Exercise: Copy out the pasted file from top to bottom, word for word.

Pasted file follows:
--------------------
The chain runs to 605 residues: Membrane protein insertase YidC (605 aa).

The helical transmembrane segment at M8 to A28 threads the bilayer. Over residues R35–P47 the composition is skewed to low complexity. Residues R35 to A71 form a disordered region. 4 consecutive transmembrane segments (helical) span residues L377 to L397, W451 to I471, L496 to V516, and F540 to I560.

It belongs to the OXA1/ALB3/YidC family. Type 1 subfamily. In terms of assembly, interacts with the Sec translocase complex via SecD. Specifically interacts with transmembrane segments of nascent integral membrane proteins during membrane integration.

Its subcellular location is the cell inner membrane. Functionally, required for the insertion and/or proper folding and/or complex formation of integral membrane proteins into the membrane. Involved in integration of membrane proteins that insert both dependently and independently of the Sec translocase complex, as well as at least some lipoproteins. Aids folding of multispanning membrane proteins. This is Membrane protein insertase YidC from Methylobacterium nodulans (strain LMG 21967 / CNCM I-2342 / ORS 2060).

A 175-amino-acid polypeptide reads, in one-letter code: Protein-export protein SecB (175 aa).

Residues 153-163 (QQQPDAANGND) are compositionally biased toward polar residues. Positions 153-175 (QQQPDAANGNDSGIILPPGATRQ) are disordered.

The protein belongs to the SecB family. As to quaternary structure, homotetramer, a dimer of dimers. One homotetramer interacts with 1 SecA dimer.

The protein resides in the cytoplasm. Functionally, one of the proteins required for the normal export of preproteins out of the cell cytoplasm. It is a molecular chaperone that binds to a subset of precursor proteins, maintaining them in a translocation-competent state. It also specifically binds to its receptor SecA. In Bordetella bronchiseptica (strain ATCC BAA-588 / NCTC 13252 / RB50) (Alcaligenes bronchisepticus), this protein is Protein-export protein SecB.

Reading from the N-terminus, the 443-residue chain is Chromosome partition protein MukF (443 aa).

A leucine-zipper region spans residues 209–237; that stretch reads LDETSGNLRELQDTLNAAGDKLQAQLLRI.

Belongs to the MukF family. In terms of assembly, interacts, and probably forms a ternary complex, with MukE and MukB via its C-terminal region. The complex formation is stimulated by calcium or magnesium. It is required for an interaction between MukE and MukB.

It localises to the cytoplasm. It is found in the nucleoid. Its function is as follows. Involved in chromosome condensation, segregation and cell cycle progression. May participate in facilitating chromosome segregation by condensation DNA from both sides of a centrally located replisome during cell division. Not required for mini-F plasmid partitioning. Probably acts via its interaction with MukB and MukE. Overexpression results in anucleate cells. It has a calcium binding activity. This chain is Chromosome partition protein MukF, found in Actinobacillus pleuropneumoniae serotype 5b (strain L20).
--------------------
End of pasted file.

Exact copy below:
The chain runs to 605 residues: Membrane protein insertase YidC (605 aa).

The helical transmembrane segment at M8 to A28 threads the bilayer. Over residues R35–P47 the composition is skewed to low complexity. Residues R35 to A71 form a disordered region. 4 consecutive transmembrane segments (helical) span residues L377 to L397, W451 to I471, L496 to V516, and F540 to I560.

It belongs to the OXA1/ALB3/YidC family. Type 1 subfamily. In terms of assembly, interacts with the Sec translocase complex via SecD. Specifically interacts with transmembrane segments of nascent integral membrane proteins during membrane integration.

Its subcellular location is the cell inner membrane. Functionally, required for the insertion and/or proper folding and/or complex formation of integral membrane proteins into the membrane. Involved in integration of membrane proteins that insert both dependently and independently of the Sec translocase complex, as well as at least some lipoproteins. Aids folding of multispanning membrane proteins. This is Membrane protein insertase YidC from Methylobacterium nodulans (strain LMG 21967 / CNCM I-2342 / ORS 2060).

A 175-amino-acid polypeptide reads, in one-letter code: Protein-export protein SecB (175 aa).

Residues 153-163 (QQQPDAANGND) are compositionally biased toward polar residues. Positions 153-175 (QQQPDAANGNDSGIILPPGATRQ) are disordered.

The protein belongs to the SecB family. As to quaternary structure, homotetramer, a dimer of dimers. One homotetramer interacts with 1 SecA dimer.

The protein resides in the cytoplasm. Functionally, one of the proteins required for the normal export of preproteins out of the cell cytoplasm. It is a molecular chaperone that binds to a subset of precursor proteins, maintaining them in a translocation-competent state. It also specifically binds to its receptor SecA. In Bordetella bronchiseptica (strain ATCC BAA-588 / NCTC 13252 / RB50) (Alcaligenes bronchisepticus), this protein is Protein-export protein SecB.

Reading from the N-terminus, the 443-residue chain is Chromosome partition protein MukF (443 aa).

A leucine-zipper region spans residues 209–237; that stretch reads LDETSGNLRELQDTLNAAGDKLQAQLLRI.

Belongs to the MukF family. In terms of assembly, interacts, and probably forms a ternary complex, with MukE and MukB via its C-terminal region. The complex formation is stimulated by calcium or magnesium. It is required for an interaction between MukE and MukB.

It localises to the cytoplasm. It is found in the nucleoid. Its function is as follows. Involved in chromosome condensation, segregation and cell cycle progression. May participate in facilitating chromosome segregation by condensation DNA from both sides of a centrally located replisome during cell division. Not required for mini-F plasmid partitioning. Probably acts via its interaction with MukB and MukE. Overexpression results in anucleate cells. It has a calcium binding activity. This chain is Chromosome partition protein MukF, found in Actinobacillus pleuropneumoniae serotype 5b (strain L20).